A better kind of purity: How to live as a Christian in a highly sexualised culture

The admision last week that 19 Kids and Counting's Josh Duggar molested girls as a teenager while being part of a family that has strict chastity rules has raised the family's profile, particularly in the UK and among those who don't follow their reality TV show.

Some are using it as an opportunity to criticise the Duggar family's views on Christian purity. Perhaps a better discussion is how Christians approach sexuality and purity more generally. 

"To me what this story shows is the model that they put out is just as flawed as the rest of the world," Craig Gross, founder of XXXChurch, told Christian Today. "I mean is that really attainable? Is saving your first kiss for marriage, and courting, and all the values that they put out there, I think what we've seen with their own family is that there are holes in that system as well."

It's fair to say that over the last couple of decades Christians and churches have got better at talking about sex. Anyone who goes on a marriage preparation course (or marriage course) will have to have that awkward chat, and there's also much more openness to talking about 'silent' issues such as pornography.

But that doesn't mean that we've got it right yet. Culture is constantly evolving, which means we have to adapt our response too. And it doesn't just apply to how we bring up children and educate them (or not) about sex, but also whether we allow ourselves to watch what everyone else is watching, and do what everyone else is doing.

Do we run and hide, or can we find a way to engage with culture in an informed but critical way?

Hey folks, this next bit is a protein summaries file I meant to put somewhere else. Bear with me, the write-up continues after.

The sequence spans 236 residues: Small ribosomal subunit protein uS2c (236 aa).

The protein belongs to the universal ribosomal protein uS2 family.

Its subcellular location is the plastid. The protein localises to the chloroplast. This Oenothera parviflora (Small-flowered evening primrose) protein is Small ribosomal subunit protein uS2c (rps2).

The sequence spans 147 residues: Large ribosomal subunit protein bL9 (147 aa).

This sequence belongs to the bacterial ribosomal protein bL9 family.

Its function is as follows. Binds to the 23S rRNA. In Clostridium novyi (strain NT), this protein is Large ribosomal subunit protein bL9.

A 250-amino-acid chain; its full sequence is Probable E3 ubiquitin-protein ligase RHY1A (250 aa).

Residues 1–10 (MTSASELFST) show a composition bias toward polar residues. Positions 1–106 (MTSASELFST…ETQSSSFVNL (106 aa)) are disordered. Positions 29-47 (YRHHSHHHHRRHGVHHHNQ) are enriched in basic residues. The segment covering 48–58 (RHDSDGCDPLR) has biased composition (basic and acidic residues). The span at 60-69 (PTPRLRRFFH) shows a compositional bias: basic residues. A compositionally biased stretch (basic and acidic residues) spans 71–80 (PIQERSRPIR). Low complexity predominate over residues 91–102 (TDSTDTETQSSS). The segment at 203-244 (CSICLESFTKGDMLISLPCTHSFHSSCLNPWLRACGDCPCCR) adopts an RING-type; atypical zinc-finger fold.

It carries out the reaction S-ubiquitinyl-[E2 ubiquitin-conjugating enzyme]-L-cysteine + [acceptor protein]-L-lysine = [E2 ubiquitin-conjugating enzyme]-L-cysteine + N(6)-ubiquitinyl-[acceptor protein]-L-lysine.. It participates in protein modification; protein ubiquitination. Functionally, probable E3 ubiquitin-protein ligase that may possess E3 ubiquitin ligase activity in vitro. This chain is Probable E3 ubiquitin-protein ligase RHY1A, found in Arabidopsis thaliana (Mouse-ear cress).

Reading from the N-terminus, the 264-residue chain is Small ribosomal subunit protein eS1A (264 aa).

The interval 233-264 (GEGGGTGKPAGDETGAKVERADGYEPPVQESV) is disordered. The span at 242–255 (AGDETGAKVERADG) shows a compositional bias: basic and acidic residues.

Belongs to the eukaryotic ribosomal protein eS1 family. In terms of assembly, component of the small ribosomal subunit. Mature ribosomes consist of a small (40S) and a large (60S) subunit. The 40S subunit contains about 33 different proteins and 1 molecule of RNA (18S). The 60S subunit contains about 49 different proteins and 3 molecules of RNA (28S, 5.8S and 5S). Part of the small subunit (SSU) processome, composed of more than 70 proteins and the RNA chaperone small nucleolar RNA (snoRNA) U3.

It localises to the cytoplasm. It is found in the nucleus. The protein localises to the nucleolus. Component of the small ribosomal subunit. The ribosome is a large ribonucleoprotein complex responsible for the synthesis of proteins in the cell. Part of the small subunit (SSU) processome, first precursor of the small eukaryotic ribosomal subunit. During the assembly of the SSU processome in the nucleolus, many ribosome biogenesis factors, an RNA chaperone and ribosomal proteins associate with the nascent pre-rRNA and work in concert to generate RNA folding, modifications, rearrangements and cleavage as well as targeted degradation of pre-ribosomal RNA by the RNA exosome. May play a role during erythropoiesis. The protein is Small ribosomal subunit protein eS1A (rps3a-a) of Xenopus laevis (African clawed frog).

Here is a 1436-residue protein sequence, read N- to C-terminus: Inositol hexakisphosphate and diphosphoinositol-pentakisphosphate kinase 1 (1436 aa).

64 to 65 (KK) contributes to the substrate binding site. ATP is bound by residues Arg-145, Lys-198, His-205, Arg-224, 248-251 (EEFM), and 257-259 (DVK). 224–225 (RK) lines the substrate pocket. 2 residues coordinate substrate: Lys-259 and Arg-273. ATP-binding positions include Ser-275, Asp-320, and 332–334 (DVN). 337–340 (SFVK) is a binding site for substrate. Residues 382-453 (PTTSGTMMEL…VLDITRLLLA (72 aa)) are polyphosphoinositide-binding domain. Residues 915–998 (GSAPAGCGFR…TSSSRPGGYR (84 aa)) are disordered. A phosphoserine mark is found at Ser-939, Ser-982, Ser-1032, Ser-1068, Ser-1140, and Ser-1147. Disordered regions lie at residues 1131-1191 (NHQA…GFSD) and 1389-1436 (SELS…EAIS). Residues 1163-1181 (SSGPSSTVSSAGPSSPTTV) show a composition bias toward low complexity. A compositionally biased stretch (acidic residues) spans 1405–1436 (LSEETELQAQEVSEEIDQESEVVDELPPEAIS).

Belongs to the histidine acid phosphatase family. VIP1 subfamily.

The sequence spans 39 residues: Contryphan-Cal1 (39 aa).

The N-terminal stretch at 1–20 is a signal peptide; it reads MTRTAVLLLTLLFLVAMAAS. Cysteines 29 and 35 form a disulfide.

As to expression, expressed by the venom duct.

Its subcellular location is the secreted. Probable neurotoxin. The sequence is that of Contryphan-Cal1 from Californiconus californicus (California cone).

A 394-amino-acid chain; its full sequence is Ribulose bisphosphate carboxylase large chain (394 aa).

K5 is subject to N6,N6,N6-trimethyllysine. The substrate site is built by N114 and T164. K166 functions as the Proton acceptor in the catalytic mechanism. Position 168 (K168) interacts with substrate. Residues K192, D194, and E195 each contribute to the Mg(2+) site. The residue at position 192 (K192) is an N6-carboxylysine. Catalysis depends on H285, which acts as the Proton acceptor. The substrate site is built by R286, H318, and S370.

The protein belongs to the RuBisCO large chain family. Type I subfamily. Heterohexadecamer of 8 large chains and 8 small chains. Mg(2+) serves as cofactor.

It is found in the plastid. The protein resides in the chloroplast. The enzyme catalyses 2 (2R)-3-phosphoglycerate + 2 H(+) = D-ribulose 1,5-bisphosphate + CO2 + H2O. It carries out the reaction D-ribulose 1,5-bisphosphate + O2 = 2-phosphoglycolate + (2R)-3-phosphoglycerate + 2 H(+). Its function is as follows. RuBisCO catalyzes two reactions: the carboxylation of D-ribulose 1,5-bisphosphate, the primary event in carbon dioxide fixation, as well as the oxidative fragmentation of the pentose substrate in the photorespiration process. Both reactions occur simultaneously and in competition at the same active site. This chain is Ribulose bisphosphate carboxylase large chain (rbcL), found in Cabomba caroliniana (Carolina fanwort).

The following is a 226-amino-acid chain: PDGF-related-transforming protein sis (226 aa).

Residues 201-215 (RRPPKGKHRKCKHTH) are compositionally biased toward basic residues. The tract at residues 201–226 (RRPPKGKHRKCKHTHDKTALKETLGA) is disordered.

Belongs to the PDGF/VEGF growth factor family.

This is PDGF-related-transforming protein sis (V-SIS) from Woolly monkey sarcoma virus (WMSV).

Purity culture... avoid sex at all costs

At purity balls in the US fathers will often make a promise to protect their daughter's purity.Reuters

There are numerous verses in the Bible about sexual immorality and calling for purity of body, mind and heart, often in pretty strong terms. In Ephesians 5 Paul writes: "among you there is not to be even a hint of sexual immorality, or of any kind of impurity". So when faced with our sexualised society, one obvious response is to say that Christians should have nothing to do with any of it.

This view doesn't necessarily mean that the subject of relationships doesn't come up. Quite the opposite. For those who follow this view, it becomes an important distinguishing feature of their lives in comparison with those around them, and the sexual boundaries of romantic relationships are probably talked about more by them than by anyone else. In the Duggar family, for example, the children draw up contracts specifying how much physical contact is permitted during courtship. It's a pretty short list, since even hand-holding is forbidden before they are engaged.

This attitude often goes hand in hand with purity culture: making purity vows marked by purity rings, or purity balls, where daughters promise their fathers that they will save sex for marriage. It's more prominent in the US, but there are less established examples in Britain too, where national prudishness probably also makes us inclined to the 'ignore it, don't talk about it' approach. Another example is the idea that Christian women should dress modestly because they are responsible for leading men astray if they don't (the highly publicised story of the blogger who vowed to give up wearing leggings is just one instance).

In many ways it's a lifestyle to admire. It's about being set apart, keeping yourself pure and holy, and it's espoused by people who want to live out what they believe in the best way they know how.

But this tradition has been widely critiqued, with many writing about the negative effect that this form of abstinence had on future relationships. Gross works with almost 100 Christian couples every week who are struggling with their sex lives, and for many of them it's partly a response to their conservative beliefs in their youth. "A lot of them have brought so much shame and guilt into the bedroom because of their religious upbringing, that sex is still a bad thing."